Don't let the residual anger from Occupy Wall Street fool you. Consumer opinion of corporate reputations is higher now than anytime since 2008. The financial markets meltdown damaged the reputations of many companies, whether they were on Wall Street or not, but according to the pollsters at Nielsen, they've used the time to repair the damage.
And none has a more sterling reputation than Coca-Cola (NYSE:KO).
Oh, sure, Amazon.com (NASDAQ:AMZN) was the top-ranked company on the Harris Poll's 2014 list of Reputations of the Most Visible Companies, a position it's held for two years running now, and Coke was only second. But the beverage giant pulled up its "reputation quotient," or RQ, so much that it jumped from 6th place in 2013 to the next-to-best slot this year.
Coke is consistently consistent
The most remarkable thing about Coca-Cola's achievement was not its appearance on the list, or its improvement from last year to now, but rather that it was the only one of the 60 companies listed to rank high enough in all six categories used to define its RQ -- social responsibility, emotional appeal, products and services, workplace environment, financial performance, and vision and leadership. Amazon was one of the top-five companies in five of the six categories; Apple (NASDAQ:AAPL) did well in four of the six; and a bunch of companies did well in half the categories. Only Coca-Cola ranked highly in all six of six groupings.
Of course, Coca-Cola has a history as a stellar brand.
The soda king has achieved a most-reputable status for all 15 years the survey's been conducted, and it's achieved an aggregated RQ score of around 80 across all those years. Harris characterizes that as "a nearly unmatched show of reputation consistency."
How has it done this?
By forever investing in its brand in ways that matter to consumers. It doesn't have to be the top-ranked company in everything -- in fact, it was only ranked highest in two of the six categories, vision and leadership and financial performance -- but consistently hitting singles and doubles elsewhere makes it the most well-rounded of businesses.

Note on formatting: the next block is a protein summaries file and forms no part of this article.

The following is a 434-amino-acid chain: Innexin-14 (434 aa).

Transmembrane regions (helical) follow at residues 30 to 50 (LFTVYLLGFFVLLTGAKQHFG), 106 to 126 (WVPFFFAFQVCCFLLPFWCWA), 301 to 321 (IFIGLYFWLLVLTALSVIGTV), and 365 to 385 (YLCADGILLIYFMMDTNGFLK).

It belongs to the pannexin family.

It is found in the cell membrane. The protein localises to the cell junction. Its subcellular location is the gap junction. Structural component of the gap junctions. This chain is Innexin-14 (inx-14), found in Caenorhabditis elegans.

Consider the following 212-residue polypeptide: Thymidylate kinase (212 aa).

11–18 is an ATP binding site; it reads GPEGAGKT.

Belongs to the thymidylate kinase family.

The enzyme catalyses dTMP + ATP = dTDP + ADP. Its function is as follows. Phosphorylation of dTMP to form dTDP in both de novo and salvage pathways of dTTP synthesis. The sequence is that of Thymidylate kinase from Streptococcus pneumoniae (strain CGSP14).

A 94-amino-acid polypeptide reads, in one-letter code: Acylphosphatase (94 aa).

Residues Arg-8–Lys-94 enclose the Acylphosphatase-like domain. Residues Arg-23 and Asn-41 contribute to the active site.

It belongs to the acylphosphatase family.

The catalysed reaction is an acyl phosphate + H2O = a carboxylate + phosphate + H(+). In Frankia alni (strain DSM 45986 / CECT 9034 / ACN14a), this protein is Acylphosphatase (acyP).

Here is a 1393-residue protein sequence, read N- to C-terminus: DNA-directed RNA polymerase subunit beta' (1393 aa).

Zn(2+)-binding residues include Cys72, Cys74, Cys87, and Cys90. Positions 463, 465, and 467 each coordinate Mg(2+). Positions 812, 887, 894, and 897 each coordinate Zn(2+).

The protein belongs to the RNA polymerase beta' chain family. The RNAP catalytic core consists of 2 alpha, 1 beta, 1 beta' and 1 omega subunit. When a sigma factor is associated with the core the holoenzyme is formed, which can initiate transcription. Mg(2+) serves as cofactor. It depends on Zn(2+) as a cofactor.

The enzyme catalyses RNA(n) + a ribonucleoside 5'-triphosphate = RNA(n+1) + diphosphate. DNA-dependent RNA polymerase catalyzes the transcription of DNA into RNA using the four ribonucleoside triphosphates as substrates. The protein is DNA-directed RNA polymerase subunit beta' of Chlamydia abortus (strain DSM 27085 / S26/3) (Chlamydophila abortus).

Despite producing a product with seriously declining levels of volumes sold (diet soda), Coca-Cola still resonates with consumers.
It does so through superb marketing, such as its "Share a Coke" campaign that encourages the social sharing of its beverages; helping impoverished workers in Dubai connect with loved ones back home (though it was criticized for profiting from the effort); and celebrating diversity here at home (another controversial ad in some quarters).
Catching the wave beyond soda
But Coke also proves willing to invest in technologies and markets to reach new customers. Over the past year alone it's:
- partnered with Keurig Green Mountain (NASDAQ:GMCR.DL) to develop an at-home cold beverage machine
- taken a stake in Monster Beverage (NASDAQ:MNST) to gain access to its energy drinks
- introduced sodas with alternative sweeteners like stevia and cane sugar to offset concerns consumers have about aspartame, high fructose corn syrup, and acesulfame potassium
- unveiled a new milk product to cash in on the protein craze
Not all of these will pay off -- I'm skeptical about its dairy product, for example, because people are drinking less milk as it is, let alone at the premium price Coke will sell it for -- but it indicates a willingness to invest beyond the confines of its soda business.
Sparkling beverages account for the lion's share of Coca-Cola's business, representing 63% of its sales volume in 2013. Diet soda accounted for only 6% and still beverages like its juices, juice and energy drinks, and water made up the other 31%.
Declining diet soda volumes are a problem, but not fatal. And diversifying beyond just soda ought to give it equilibrium.
Solid as a rock
Financially, it remains as sturdy as ever. Since 1920 Coca-Cola has paid a dividend to investors, and for more than 50 years has increased the payout annually at a better than 12% clip. The dividend currently yields 2.8% and with its payout ratio of 66%, there's still plenty of room for additional sustainable growth.
Coke has also generated $7.9 billion in cash from operations through the first three quarters of fiscal 2014, and over $6.3 billion in free cash flow, ensuring it has the wherewithal to continue investing in the future while returning value to shareholders.
And it's time-tested, too
Coca-Cola has been around for more than 100 years and it's not in any danger of not being around for 100 more. It generates the warm fuzzies both for consumers with its nostalgic commercials, and for investors with its year-in, year-out performance.
It's easy to see why Coca-Cola has a sterling reputation, one that's not about to be tarnished.